Brand Engagement in an Ever-Connected Marketplace
In the not-so-distant past, brand engagement was, like most media and advertising efforts, easily calculated, tracked and controlled. Advertisements were seen for a specific time frame by a set number of consumers, products were featured through in-person demonstrations in stores and malls, where the brands themselves drove the interaction and could control when and how they were perceived.
This is no longer the case. Today, brands are faced with both the ease and the issues that come with online brand engagement opportunities, where measurement is tracked via software programs and engagement rates are dependent on the consumer.
Marketing Week recently released the results of a survey on how companies indicate brand engagement. The results are telling – all seven of the top results are tied back into online and social media marketing, where the engagement is indicated by an action taken on the part of the consumer.
Not only does this indicate a shift in the power structure for brand engagement, but it also shows how frequent these engagements can take place. Social media mentions don’t follow a schedule – they can occur 24/7/365, just like email opens and online advertisement clicks. Additionally, the multi-faceted engagement opportunities provide for one consumer to engage a brand through multiple channels within a short time frame.
One of the main benefits of this constant connectivity resides with those looking to improve their brand sentiment. Brand engagement is often the fastest way to change perception about a brand, especially with individual users. Therefore, in a day and age when these same users have the opportunity for countless brand engagements online in a brief amount of time, therein lies the opportunity to turn negative sentiment into positive quickly through on-point and successful brand engagement strategies.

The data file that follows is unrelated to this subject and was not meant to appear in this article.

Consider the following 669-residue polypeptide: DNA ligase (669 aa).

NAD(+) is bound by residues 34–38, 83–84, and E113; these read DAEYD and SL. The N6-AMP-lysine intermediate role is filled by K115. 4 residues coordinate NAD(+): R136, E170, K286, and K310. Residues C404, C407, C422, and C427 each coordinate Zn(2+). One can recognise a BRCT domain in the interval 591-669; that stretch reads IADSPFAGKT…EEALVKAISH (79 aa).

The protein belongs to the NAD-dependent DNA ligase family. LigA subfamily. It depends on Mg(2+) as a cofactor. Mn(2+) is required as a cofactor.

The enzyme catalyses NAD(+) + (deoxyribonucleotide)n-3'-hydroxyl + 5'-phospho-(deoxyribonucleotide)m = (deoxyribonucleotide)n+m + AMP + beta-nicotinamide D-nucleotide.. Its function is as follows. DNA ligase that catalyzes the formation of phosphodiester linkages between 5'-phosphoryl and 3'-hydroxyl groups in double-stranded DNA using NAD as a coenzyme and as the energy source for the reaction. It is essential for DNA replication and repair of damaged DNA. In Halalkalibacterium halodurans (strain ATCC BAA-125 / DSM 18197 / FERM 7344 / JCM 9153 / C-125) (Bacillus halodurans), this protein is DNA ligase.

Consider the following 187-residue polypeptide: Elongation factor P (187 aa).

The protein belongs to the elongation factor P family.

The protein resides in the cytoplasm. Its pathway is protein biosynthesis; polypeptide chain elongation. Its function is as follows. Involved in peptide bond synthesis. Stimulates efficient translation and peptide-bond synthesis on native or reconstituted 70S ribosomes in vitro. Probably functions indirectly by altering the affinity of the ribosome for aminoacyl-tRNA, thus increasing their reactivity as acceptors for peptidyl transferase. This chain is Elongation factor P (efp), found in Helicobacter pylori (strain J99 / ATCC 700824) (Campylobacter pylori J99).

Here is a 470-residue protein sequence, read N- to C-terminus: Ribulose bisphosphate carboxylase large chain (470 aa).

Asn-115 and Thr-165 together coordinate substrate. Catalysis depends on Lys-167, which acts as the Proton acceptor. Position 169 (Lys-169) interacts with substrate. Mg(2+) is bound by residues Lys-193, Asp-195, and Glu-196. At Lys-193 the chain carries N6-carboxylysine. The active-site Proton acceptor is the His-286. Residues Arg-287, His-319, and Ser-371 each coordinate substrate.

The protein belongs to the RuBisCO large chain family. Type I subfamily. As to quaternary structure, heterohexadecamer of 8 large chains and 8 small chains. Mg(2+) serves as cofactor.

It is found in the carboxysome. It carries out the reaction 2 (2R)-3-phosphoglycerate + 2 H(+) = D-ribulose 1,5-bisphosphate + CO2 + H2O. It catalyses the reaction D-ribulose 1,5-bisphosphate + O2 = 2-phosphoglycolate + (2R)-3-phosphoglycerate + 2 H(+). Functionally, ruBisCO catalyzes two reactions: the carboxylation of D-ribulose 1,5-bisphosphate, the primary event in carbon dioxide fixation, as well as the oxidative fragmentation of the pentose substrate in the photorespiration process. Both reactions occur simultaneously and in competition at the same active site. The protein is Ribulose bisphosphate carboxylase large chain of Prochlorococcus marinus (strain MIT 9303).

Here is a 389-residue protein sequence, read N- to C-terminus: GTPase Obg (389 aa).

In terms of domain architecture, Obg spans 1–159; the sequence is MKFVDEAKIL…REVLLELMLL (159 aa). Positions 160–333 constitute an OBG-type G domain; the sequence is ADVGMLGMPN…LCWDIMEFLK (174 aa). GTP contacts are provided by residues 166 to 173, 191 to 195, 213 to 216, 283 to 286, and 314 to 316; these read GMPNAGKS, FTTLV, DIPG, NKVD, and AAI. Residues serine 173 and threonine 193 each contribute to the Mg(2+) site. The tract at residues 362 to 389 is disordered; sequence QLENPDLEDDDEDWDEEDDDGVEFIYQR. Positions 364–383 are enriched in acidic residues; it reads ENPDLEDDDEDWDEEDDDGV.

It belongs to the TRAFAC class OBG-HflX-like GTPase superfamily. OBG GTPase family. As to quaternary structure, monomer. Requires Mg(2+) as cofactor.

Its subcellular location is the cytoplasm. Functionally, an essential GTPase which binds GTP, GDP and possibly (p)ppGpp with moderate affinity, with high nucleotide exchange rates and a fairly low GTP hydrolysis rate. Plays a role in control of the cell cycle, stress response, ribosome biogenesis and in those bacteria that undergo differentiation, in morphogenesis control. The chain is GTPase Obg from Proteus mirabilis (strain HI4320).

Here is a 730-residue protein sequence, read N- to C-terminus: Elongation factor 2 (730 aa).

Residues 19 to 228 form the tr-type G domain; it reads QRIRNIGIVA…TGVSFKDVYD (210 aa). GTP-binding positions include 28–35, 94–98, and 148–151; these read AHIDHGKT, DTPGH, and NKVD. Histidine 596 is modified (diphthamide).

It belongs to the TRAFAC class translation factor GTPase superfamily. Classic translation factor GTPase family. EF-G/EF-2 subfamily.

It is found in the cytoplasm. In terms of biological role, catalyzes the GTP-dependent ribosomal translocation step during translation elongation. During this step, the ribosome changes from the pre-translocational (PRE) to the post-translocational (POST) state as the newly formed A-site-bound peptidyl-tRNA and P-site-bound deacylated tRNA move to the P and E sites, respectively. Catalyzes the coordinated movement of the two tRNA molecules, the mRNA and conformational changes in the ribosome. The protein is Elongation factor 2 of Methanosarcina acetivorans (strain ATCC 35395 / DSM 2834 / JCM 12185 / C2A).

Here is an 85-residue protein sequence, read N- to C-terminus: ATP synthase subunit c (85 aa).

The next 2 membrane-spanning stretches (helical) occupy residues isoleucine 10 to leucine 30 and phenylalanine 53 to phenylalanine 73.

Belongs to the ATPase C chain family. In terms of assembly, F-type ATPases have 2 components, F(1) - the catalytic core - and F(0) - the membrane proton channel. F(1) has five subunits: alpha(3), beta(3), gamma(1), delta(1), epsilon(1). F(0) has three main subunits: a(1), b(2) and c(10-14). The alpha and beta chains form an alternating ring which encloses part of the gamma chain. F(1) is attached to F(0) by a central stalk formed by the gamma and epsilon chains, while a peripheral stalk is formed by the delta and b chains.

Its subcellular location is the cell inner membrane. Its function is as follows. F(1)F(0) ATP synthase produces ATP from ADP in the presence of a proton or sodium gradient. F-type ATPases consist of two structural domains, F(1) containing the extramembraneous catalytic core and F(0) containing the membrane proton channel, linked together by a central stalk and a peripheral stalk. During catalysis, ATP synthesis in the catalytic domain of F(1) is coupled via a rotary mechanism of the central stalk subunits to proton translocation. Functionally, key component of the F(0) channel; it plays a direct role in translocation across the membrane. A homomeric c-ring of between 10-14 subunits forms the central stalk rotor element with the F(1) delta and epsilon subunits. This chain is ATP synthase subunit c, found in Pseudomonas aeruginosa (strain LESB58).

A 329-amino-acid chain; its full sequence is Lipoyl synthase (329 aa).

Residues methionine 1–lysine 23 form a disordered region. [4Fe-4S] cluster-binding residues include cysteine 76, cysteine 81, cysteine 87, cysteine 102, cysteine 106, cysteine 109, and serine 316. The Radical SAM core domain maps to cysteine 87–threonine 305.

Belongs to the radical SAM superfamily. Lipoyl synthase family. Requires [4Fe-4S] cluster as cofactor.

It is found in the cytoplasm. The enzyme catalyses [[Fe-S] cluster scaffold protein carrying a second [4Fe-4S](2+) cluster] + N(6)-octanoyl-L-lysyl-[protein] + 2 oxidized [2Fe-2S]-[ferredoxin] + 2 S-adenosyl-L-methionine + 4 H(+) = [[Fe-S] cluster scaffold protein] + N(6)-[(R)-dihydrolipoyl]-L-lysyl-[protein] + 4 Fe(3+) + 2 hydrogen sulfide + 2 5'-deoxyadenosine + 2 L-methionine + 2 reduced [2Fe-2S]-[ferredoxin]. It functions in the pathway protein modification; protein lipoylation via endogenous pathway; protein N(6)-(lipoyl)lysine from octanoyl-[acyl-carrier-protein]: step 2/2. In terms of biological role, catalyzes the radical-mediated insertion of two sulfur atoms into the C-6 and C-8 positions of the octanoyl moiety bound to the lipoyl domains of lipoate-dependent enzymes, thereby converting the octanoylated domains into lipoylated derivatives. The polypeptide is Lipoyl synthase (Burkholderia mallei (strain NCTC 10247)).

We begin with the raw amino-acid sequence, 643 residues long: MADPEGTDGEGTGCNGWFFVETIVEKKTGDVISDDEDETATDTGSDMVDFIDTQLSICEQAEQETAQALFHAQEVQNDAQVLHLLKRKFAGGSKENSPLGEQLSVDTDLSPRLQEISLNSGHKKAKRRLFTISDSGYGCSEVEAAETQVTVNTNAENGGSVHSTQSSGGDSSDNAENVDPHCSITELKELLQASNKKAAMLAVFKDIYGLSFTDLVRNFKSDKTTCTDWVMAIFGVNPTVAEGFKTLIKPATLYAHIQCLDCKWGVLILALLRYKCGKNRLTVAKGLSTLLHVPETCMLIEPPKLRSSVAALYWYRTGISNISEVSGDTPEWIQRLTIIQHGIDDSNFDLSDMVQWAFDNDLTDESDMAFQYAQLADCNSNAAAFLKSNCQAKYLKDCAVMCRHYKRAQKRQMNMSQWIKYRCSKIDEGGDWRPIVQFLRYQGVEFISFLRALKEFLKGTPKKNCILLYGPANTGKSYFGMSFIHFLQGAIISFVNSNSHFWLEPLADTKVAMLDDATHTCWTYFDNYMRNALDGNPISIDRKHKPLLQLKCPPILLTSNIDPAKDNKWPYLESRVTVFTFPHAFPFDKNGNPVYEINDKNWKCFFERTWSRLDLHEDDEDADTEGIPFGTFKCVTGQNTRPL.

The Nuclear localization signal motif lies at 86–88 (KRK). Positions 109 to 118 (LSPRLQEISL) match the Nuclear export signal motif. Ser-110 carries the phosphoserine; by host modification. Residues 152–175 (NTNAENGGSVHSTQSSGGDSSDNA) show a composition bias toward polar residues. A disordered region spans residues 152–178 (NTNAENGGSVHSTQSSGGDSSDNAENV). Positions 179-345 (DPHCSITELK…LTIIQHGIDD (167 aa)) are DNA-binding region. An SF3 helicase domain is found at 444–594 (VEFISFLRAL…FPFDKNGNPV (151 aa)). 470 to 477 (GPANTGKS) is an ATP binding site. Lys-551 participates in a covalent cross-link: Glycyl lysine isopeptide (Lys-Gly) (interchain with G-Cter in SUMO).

And yes, this same principle can have the opposite impact. Just as a brand can take a step forward in the brand perception department, so too can a brand take ten steps backward by virtue of a brand engagement misstep.
For brands, these changes result in a growing need for consistent brand performance, across all channels for an extended period of time. When the consumer controls the timing of engagements, the brands can’t let their guard down, allowing for an interaction to occur when they aren’t at their best. Whether this is an ill-advised social media post, a website issue, a less-than-perfect email campaign, or any other action that leaves the door open for negative engagement, brands who succeed in this area of their strategy are constantly vigilant in this area.
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